Tuesday, January 31, 2012

Beatles marginalia

Because I haven't had much to write about of late, I decided to deposit a bunch of random musings inspired by Beatles songs into a post. The results are below.

- Contra Tom Petty, I'm not too keen on George's solo from "I Saw Her Standing There," and I don't quite understand the reverence many have for it. Maybe it's because I'm not a guitarist myself. All I hear is something ramshackle and tuneless. George was young at the time; I won't hold his amateur performance against him.

- "Misery" is best enjoyed as a parody of weepy laments.

- On certain days, "Baby It's You" is my favorite cover by The Beatles, besting even the immortal "Twist and Shout." It's no coincidence that both owe their greatness to John's voice; it was one of the band's most versatile weapons.

- The fleet, feather-light quality of "There's a Place" is one of several reasons why it's an early-period classic. The song almost seems to hover.

- "From Me to You" > "I Want to Hold Your Hand"

- "It Won't Be Long" boasts arguably the best, most thrilling opening section of any song by The Beatles. It just explodes out of the gate.

- "All I've Got to Do" is a masterpiece of moody tension.

- I admire Paul for how unapologetic he has been and still is about his schmaltzy balladeer tendencies. Does he not sound sublimely at home on "Till There Was You"?

- I dig the gusto John brings to the line, "Deliver the letter/The sooner the better" on "Please Mister Postman."

- Paul's vocal on "She's a Woman" is one of his finest.

- “If I Fell” is the most Beach Boys-esque song in The Beatles’ catalog. It’s easy to imagine Brian, Carl, and Mike delivering those harmonies.

- "And I Love Her" probably fits into that category as well. I can hear Brian doing Paul's vocal.

- "What You're Doing" is a darkhorse candidate for best song on Beatles for Sale. The honor likely goes to "No Reply," but the gap isn't huge.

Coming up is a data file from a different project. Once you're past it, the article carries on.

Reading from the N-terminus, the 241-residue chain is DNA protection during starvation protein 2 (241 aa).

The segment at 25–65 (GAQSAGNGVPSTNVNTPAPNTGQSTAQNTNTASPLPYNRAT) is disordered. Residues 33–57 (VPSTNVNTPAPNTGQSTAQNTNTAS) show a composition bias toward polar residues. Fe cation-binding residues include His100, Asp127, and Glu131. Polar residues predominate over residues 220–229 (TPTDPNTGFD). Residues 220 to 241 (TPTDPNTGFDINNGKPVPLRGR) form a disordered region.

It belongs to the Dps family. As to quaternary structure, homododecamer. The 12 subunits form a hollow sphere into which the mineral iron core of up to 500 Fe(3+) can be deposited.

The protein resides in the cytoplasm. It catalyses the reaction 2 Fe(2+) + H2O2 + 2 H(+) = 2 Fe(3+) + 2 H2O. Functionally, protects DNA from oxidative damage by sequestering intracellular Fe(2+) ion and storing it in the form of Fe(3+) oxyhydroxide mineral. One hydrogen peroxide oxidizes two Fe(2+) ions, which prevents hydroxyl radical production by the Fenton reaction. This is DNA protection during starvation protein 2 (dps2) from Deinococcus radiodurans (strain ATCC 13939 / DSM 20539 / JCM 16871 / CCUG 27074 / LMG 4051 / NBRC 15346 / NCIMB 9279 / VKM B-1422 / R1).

- There are plenty of Beatles songs that I'm not wild about, but there are few that genuinely irritate me. One of those few is "I Need You." The arrhythmic, herky-jerky guitar effect that George creates with his volume pedal just grates on my ears.

- In hindsight, the powerfully emotive one-two punch of "I've Just Seen a Face" and "Yesterday" can be seen as a sign that Paul was nearing peak form. He truly arrived on Revolver.

- The idea that John burned down his would-be lover's house at the end of "Norwegian Wood (This Bird Has Flown)" represents my favorite narrative detail in any Beatles song.

- "Nowhere Man" is possibly the band's most overrated song.

- "Michelle" goes down like a mojito on a warm summer afternoon.

- From "Eleanor Rigby," the line "No one was saved" is like the "Jesus wept" of Beatles lyrics.

- "Here, There and Everywhere" is the successor to "I've Just Seen a Face," while "For No One" is the successor to "Yesterday."

- Look to "She's Leaving Home" for some of the soundest evidence that The Beatles weren't in lockstep with the counterculture. You can detect sympathy for both the young, disillusioned runaway and her devastated parents. It makes the narrative all the more engaging.

- One of my favorite Beatles lyrics: "Living is easy with eyes closed." It can be interpreted in a variety of interesting ways.

- The image of a guitar weeping is perfect.

- No, "Blackbird" is The Beatles' most overrated song.

- "Christ you know it ain't easy."

- Remarkably, this can be said with a straight face: The man who gave us "Maxwell's Silver Hammer" may be the greatest songwriter in pop music history.

- The most egregious error committed by Phil Spector when he put together Let It Be was omitting "Don't Let Me Down."

- "Two of us wearing raincoats/ Standing so low/ In the sun."

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